“I think we bring the best out of each other,” Albury said. “My friendship with Anna Kay is one of the most genuine or authentic relationships I’ve ever been in with someone who’s not a family member. Anna Kay tells me what I need to do to be a better student, a better friend and a better person, and I definitely do the same for her.”
Although their tight bond is evident, the women have had their moments.
“You know females always tend to have differences, and I was hoping nothing would go wrong,” Edwards said. “But during our freshman year we had a big fight and it happened again during our sophomore year.”
The friends argued because Albury grew tired of trying to persuade Edwards to socialize and occasionally leave her dorm room except to go to class or to the library.
“I’d try to get her to do campus stuff like parties, workshops or other events,” Albury said, “but she always said no.”
Edwards wasn’t trying to be a party pooper or to annoy her friend. She said her parents, Allen and AnnMarie Edwards, sheltered her when she was younger.
“My parents didn’t really allow me to go anywhere, so after a while I adapted to that lifestyle,” Edwards said. “I was always inside my house and didn’t really go anywhere unless I had to. When I came to college I didn’t know anything. I wasn’t used to going out and having fun, and Shari was the total opposite.”
Gradually, Edwards emerged from her shell and started accepting Albury’s invitations. Today she’s quite comfortable attending college functions and participating in them, which is good because as Miss Livingstone College she’ll be required to.
Albury and Edwards say they plan to make the most of their senior year. In a meeting with Jenkins, they expressed their desire to help raise the standards of excellence at the college — a goal he welcomes with open arms.
“A lot of times when student leaders meet with the college president they discuss what they feel the institution is lacking without offering any concrete solutions to make things better,” Jenkins said. “These young ladies told me they want to foster a sense of pride among the Livingstone College student body and they said they want all students to strive to make good grades. I think those are excellent goals.”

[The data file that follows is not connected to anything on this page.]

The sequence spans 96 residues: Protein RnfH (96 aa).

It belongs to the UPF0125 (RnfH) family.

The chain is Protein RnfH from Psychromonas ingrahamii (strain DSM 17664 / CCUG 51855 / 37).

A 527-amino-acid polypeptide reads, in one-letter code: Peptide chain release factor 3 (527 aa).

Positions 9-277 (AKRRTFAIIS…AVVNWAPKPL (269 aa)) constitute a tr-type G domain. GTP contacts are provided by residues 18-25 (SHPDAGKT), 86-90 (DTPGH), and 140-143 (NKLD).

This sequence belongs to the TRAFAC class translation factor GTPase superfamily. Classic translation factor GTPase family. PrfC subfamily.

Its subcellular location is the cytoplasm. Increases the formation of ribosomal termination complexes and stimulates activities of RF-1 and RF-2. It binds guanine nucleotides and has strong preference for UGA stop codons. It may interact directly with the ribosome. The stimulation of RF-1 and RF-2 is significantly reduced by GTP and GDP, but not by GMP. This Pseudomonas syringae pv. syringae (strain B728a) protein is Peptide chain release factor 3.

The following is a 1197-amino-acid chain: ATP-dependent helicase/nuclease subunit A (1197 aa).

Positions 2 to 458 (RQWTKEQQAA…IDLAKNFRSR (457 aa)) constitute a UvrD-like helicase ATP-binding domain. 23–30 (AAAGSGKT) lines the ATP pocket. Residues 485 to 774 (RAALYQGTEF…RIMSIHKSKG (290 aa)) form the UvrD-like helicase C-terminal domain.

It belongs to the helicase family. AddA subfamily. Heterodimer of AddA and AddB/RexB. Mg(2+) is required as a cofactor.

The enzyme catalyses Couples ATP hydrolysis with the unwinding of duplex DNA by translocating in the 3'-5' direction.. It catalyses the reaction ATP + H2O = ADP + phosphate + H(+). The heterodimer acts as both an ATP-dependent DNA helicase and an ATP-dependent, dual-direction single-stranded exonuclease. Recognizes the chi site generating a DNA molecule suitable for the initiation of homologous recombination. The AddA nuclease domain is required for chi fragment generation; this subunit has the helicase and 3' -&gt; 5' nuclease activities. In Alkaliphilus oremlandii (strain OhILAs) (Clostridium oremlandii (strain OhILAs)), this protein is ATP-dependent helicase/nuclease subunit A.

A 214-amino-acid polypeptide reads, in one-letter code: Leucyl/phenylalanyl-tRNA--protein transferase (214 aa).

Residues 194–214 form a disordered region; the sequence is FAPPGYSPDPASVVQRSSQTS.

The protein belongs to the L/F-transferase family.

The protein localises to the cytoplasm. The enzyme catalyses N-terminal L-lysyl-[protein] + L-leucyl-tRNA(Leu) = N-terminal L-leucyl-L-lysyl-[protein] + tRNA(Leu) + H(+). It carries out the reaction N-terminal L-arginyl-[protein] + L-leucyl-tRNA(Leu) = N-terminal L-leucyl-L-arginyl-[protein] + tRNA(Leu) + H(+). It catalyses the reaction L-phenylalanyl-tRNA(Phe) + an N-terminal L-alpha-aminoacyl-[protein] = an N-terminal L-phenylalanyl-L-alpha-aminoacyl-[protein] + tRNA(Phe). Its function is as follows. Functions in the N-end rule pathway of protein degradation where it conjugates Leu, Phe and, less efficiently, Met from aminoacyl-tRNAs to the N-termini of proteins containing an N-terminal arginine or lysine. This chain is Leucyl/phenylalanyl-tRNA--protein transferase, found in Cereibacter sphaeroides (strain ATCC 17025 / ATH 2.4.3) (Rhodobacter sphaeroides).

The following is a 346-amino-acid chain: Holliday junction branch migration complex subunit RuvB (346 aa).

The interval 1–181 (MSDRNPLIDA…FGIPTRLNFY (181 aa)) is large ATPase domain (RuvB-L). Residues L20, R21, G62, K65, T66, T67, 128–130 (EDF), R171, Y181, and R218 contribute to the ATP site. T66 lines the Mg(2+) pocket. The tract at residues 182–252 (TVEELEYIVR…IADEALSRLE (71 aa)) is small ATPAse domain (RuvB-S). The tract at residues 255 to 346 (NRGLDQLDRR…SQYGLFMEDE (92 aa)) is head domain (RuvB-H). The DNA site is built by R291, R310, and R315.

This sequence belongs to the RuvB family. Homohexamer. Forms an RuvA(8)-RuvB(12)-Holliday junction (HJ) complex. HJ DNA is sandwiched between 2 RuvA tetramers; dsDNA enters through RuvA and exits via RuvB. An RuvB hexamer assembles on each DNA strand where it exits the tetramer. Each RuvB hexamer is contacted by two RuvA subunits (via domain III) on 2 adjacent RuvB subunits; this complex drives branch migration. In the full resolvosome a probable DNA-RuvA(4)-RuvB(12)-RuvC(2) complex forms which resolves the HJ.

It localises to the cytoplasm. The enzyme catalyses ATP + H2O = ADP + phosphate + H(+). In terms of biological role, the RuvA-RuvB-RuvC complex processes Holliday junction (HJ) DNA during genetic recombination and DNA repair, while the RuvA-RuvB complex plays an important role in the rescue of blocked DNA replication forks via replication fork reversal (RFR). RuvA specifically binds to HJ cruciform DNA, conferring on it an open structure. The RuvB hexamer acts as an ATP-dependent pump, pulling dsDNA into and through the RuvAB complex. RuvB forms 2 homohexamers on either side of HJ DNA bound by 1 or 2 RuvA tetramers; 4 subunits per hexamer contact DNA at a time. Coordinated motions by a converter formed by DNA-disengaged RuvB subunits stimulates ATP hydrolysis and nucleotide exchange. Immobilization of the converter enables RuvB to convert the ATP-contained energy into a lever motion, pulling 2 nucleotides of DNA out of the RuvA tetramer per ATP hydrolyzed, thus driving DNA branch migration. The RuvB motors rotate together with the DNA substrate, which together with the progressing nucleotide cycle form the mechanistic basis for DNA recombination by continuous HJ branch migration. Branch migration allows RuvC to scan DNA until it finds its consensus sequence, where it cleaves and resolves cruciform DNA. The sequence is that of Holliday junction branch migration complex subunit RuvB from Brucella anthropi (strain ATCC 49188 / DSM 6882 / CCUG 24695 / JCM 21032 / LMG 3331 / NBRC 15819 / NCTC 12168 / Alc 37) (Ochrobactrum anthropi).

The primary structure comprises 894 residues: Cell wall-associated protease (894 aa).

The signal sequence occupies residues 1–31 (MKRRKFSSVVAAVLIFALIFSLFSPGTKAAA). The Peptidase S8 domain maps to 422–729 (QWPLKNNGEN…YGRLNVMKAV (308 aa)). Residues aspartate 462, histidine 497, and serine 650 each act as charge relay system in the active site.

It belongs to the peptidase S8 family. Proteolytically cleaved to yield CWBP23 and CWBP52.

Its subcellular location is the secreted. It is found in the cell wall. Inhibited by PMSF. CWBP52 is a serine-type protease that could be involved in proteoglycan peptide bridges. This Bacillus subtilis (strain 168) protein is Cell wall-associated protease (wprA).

Both women are doing exceptionally well academically. And Edwards spent the majority of her summer at the University of North Carolina at Chapel Hill in the institution’s Medical Education Development Program. The rigorous program was designed to mimic a medical school curriculum for aspiring doctors and dentists, and she thanks Dr. Alexandra Proctor for encouraging her to apply to it.
The women say they’ve had a lot of help along the way. Edwards credits her success, in part, to her parents. And she said Helen Turner “has become her mother away from home.” She also said Dr. DaVaughn Miller, chairman of the college’s music department and director of its Concert Choir, and Dr. Da’Tarvia Parrish, an English professor, have been helpful to her.
Albury said her parents, Vaughn and Vonya Albury, have helped her, as well as Dr. Charmion Rush in the education department and Tameka Moody in the Success Center.
The women said after they graduate in May, they hope to be remembered for raising the standards at Livingstone.
Odds are they will be.
The Livingstone College football team will hold a scrimmage on Saturday, August 24 at 9:00 a.m. The scrimmage will take place at Alumni Memorial Stadium on campus. It will be free and open to the public.
The Blue Bears enter the 2013 season at the number 11 spot in the Central Intercollegiate Athletic Association (CIAA). Livingstone will kick-off their season with a home opener against the 7th pick Johnson C. Smith University, as they go head-to-head in the Commemorative Classic on September 7.
With only one All-CIAA preseason selection, linebacker Kenneth White, Jr., (Jr, Southport, NC) the Blue Bears are looking to play “alignment and assignment” football according to interim Head Coach Daryl Williams.
Coming off a 2-8 record last season, with Drew Powell being named the CIAA Offensive Rookie of the Year, Kenneth White being named to the All-CIAA first team and Tyheim Pitt being named to the All-CIAA second team, the Blue Bears will also be looking to play more fundamentally sound.